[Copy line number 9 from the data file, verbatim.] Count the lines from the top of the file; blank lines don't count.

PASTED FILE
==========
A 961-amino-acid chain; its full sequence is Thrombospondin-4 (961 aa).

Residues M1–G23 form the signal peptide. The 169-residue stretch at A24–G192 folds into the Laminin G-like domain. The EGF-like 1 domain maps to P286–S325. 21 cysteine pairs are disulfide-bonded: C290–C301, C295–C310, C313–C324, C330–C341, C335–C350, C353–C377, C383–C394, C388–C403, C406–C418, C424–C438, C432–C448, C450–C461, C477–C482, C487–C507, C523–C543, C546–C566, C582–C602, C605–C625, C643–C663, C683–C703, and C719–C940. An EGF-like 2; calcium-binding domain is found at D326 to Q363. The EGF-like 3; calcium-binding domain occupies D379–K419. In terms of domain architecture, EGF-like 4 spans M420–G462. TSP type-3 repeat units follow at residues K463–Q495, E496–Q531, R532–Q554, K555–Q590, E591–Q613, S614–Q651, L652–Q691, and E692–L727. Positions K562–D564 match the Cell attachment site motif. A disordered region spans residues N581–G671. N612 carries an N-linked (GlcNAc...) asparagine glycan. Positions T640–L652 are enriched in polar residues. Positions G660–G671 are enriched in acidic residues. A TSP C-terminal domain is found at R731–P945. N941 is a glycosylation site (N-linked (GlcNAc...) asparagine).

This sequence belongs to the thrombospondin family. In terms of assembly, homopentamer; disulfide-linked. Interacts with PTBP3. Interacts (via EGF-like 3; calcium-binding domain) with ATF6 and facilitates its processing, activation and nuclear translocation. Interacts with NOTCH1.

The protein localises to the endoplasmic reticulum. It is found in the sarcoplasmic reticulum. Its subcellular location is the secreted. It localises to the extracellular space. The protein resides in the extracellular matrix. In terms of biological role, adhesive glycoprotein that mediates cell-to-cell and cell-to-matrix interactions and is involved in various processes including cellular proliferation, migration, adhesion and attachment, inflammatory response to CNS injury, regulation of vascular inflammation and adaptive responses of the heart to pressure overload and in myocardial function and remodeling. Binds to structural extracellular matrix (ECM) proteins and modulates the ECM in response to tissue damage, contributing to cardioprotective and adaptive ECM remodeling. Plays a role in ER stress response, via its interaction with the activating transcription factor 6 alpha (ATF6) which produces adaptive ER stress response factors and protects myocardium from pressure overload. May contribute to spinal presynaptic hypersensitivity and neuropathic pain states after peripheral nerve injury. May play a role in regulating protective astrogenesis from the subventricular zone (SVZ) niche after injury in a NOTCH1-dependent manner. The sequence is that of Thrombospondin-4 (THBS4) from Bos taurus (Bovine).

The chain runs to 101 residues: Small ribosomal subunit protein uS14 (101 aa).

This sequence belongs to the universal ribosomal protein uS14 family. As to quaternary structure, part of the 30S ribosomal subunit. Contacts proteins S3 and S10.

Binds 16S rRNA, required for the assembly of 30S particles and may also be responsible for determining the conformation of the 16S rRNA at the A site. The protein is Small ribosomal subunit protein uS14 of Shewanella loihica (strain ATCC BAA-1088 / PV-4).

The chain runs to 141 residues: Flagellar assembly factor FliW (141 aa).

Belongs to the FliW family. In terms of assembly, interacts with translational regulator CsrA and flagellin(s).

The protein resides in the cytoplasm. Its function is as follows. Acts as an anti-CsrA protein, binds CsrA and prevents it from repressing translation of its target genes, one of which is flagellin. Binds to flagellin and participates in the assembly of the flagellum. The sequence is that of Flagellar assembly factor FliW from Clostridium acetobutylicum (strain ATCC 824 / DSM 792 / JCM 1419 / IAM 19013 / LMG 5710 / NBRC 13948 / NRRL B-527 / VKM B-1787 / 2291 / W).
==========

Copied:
Belongs to the FliW family. In terms of assembly, interacts with translational regulator CsrA and flagellin(s).